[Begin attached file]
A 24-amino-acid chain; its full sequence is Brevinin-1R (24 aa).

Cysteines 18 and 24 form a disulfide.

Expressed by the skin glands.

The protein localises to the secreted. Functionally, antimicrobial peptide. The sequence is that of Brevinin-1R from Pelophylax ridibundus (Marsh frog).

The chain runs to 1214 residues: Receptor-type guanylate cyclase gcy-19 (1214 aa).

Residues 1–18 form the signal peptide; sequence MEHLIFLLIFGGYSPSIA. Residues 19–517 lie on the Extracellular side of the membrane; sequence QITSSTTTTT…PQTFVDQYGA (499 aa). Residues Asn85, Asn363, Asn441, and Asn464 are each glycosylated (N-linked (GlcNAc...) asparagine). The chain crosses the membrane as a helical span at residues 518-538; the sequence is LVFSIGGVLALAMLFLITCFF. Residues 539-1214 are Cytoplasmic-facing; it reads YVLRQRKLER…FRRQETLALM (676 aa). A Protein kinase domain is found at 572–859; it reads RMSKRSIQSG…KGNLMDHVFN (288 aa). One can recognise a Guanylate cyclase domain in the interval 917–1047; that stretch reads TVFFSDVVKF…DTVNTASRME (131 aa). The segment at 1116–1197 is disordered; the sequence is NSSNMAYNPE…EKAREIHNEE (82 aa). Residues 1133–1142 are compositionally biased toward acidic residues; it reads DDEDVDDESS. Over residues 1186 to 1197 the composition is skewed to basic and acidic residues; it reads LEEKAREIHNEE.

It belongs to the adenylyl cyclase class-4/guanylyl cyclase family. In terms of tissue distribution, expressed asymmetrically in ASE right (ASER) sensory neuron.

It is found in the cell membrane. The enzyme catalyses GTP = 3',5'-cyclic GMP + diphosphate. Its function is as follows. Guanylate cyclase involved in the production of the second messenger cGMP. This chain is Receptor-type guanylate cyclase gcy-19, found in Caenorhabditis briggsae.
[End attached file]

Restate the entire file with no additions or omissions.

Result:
A 24-amino-acid chain; its full sequence is Brevinin-1R (24 aa).

Cysteines 18 and 24 form a disulfide.

Expressed by the skin glands.

The protein localises to the secreted. Functionally, antimicrobial peptide. The sequence is that of Brevinin-1R from Pelophylax ridibundus (Marsh frog).

The chain runs to 1214 residues: Receptor-type guanylate cyclase gcy-19 (1214 aa).

Residues 1–18 form the signal peptide; sequence MEHLIFLLIFGGYSPSIA. Residues 19–517 lie on the Extracellular side of the membrane; sequence QITSSTTTTT…PQTFVDQYGA (499 aa). Residues Asn85, Asn363, Asn441, and Asn464 are each glycosylated (N-linked (GlcNAc...) asparagine). The chain crosses the membrane as a helical span at residues 518-538; the sequence is LVFSIGGVLALAMLFLITCFF. Residues 539-1214 are Cytoplasmic-facing; it reads YVLRQRKLER…FRRQETLALM (676 aa). A Protein kinase domain is found at 572–859; it reads RMSKRSIQSG…KGNLMDHVFN (288 aa). One can recognise a Guanylate cyclase domain in the interval 917–1047; that stretch reads TVFFSDVVKF…DTVNTASRME (131 aa). The segment at 1116–1197 is disordered; the sequence is NSSNMAYNPE…EKAREIHNEE (82 aa). Residues 1133–1142 are compositionally biased toward acidic residues; it reads DDEDVDDESS. Over residues 1186 to 1197 the composition is skewed to basic and acidic residues; it reads LEEKAREIHNEE.

It belongs to the adenylyl cyclase class-4/guanylyl cyclase family. In terms of tissue distribution, expressed asymmetrically in ASE right (ASER) sensory neuron.

It is found in the cell membrane. The enzyme catalyses GTP = 3',5'-cyclic GMP + diphosphate. Its function is as follows. Guanylate cyclase involved in the production of the second messenger cGMP. This chain is Receptor-type guanylate cyclase gcy-19, found in Caenorhabditis briggsae.